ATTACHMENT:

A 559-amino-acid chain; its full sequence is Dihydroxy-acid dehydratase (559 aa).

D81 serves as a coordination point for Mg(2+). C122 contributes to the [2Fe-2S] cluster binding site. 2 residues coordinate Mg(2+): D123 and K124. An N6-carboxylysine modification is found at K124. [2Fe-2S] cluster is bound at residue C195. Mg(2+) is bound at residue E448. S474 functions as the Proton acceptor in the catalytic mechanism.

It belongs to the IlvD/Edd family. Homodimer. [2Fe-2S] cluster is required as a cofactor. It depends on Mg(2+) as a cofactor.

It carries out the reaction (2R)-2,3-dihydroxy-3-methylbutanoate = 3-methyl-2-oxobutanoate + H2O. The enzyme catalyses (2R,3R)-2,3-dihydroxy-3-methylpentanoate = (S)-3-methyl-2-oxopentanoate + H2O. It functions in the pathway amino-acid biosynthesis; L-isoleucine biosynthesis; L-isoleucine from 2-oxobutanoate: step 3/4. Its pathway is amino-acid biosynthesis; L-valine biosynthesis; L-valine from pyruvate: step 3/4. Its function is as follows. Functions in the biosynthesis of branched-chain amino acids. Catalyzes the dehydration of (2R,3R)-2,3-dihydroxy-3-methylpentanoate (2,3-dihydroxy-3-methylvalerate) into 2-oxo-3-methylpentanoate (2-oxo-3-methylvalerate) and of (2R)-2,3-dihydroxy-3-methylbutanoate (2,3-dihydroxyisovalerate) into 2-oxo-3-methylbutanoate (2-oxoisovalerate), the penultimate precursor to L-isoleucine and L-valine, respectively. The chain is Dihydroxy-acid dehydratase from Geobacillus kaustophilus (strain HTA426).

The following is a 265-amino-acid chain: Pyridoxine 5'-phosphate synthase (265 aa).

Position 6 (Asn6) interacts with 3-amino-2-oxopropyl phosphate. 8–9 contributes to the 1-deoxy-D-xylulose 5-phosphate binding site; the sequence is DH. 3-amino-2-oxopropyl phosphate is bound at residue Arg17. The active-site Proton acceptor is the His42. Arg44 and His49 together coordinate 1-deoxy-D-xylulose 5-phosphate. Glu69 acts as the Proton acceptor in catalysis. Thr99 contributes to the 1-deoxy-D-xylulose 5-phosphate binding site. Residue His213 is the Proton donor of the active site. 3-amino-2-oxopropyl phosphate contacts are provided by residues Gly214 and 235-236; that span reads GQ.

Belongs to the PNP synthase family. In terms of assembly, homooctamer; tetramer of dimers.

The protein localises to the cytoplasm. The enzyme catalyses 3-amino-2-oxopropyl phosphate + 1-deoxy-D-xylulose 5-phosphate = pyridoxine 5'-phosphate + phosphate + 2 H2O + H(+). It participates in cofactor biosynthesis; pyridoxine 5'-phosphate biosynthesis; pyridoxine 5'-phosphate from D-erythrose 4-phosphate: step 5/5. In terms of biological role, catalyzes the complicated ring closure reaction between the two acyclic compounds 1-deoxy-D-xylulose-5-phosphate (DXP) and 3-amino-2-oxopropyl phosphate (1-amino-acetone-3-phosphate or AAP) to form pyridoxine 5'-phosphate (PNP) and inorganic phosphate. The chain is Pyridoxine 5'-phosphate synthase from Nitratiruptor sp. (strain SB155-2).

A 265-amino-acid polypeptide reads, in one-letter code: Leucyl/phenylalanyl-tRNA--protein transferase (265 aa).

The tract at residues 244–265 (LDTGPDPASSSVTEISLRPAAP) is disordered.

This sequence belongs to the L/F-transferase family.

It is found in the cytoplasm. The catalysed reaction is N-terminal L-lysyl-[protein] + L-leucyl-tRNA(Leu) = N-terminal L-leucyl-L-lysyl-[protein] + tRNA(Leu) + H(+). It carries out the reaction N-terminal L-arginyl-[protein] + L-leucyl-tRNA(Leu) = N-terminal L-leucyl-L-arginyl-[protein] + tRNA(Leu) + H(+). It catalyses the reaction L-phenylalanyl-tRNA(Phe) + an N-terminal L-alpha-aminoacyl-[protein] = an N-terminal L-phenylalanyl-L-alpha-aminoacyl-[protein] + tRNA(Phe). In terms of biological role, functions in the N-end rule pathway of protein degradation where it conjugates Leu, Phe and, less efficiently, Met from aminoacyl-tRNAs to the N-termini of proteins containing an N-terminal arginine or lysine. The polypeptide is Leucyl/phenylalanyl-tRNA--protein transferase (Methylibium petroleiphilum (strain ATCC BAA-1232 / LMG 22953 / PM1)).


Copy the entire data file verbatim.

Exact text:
A 559-amino-acid chain; its full sequence is Dihydroxy-acid dehydratase (559 aa).

D81 serves as a coordination point for Mg(2+). C122 contributes to the [2Fe-2S] cluster binding site. 2 residues coordinate Mg(2+): D123 and K124. An N6-carboxylysine modification is found at K124. [2Fe-2S] cluster is bound at residue C195. Mg(2+) is bound at residue E448. S474 functions as the Proton acceptor in the catalytic mechanism.

It belongs to the IlvD/Edd family. Homodimer. [2Fe-2S] cluster is required as a cofactor. It depends on Mg(2+) as a cofactor.

It carries out the reaction (2R)-2,3-dihydroxy-3-methylbutanoate = 3-methyl-2-oxobutanoate + H2O. The enzyme catalyses (2R,3R)-2,3-dihydroxy-3-methylpentanoate = (S)-3-methyl-2-oxopentanoate + H2O. It functions in the pathway amino-acid biosynthesis; L-isoleucine biosynthesis; L-isoleucine from 2-oxobutanoate: step 3/4. Its pathway is amino-acid biosynthesis; L-valine biosynthesis; L-valine from pyruvate: step 3/4. Its function is as follows. Functions in the biosynthesis of branched-chain amino acids. Catalyzes the dehydration of (2R,3R)-2,3-dihydroxy-3-methylpentanoate (2,3-dihydroxy-3-methylvalerate) into 2-oxo-3-methylpentanoate (2-oxo-3-methylvalerate) and of (2R)-2,3-dihydroxy-3-methylbutanoate (2,3-dihydroxyisovalerate) into 2-oxo-3-methylbutanoate (2-oxoisovalerate), the penultimate precursor to L-isoleucine and L-valine, respectively. The chain is Dihydroxy-acid dehydratase from Geobacillus kaustophilus (strain HTA426).

The following is a 265-amino-acid chain: Pyridoxine 5'-phosphate synthase (265 aa).

Position 6 (Asn6) interacts with 3-amino-2-oxopropyl phosphate. 8–9 contributes to the 1-deoxy-D-xylulose 5-phosphate binding site; the sequence is DH. 3-amino-2-oxopropyl phosphate is bound at residue Arg17. The active-site Proton acceptor is the His42. Arg44 and His49 together coordinate 1-deoxy-D-xylulose 5-phosphate. Glu69 acts as the Proton acceptor in catalysis. Thr99 contributes to the 1-deoxy-D-xylulose 5-phosphate binding site. Residue His213 is the Proton donor of the active site. 3-amino-2-oxopropyl phosphate contacts are provided by residues Gly214 and 235-236; that span reads GQ.

Belongs to the PNP synthase family. In terms of assembly, homooctamer; tetramer of dimers.

The protein localises to the cytoplasm. The enzyme catalyses 3-amino-2-oxopropyl phosphate + 1-deoxy-D-xylulose 5-phosphate = pyridoxine 5'-phosphate + phosphate + 2 H2O + H(+). It participates in cofactor biosynthesis; pyridoxine 5'-phosphate biosynthesis; pyridoxine 5'-phosphate from D-erythrose 4-phosphate: step 5/5. In terms of biological role, catalyzes the complicated ring closure reaction between the two acyclic compounds 1-deoxy-D-xylulose-5-phosphate (DXP) and 3-amino-2-oxopropyl phosphate (1-amino-acetone-3-phosphate or AAP) to form pyridoxine 5'-phosphate (PNP) and inorganic phosphate. The chain is Pyridoxine 5'-phosphate synthase from Nitratiruptor sp. (strain SB155-2).

A 265-amino-acid polypeptide reads, in one-letter code: Leucyl/phenylalanyl-tRNA--protein transferase (265 aa).

The tract at residues 244–265 (LDTGPDPASSSVTEISLRPAAP) is disordered.

This sequence belongs to the L/F-transferase family.

It is found in the cytoplasm. The catalysed reaction is N-terminal L-lysyl-[protein] + L-leucyl-tRNA(Leu) = N-terminal L-leucyl-L-lysyl-[protein] + tRNA(Leu) + H(+). It carries out the reaction N-terminal L-arginyl-[protein] + L-leucyl-tRNA(Leu) = N-terminal L-leucyl-L-arginyl-[protein] + tRNA(Leu) + H(+). It catalyses the reaction L-phenylalanyl-tRNA(Phe) + an N-terminal L-alpha-aminoacyl-[protein] = an N-terminal L-phenylalanyl-L-alpha-aminoacyl-[protein] + tRNA(Phe). In terms of biological role, functions in the N-end rule pathway of protein degradation where it conjugates Leu, Phe and, less efficiently, Met from aminoacyl-tRNAs to the N-termini of proteins containing an N-terminal arginine or lysine. The polypeptide is Leucyl/phenylalanyl-tRNA--protein transferase (Methylibium petroleiphilum (strain ATCC BAA-1232 / LMG 22953 / PM1)).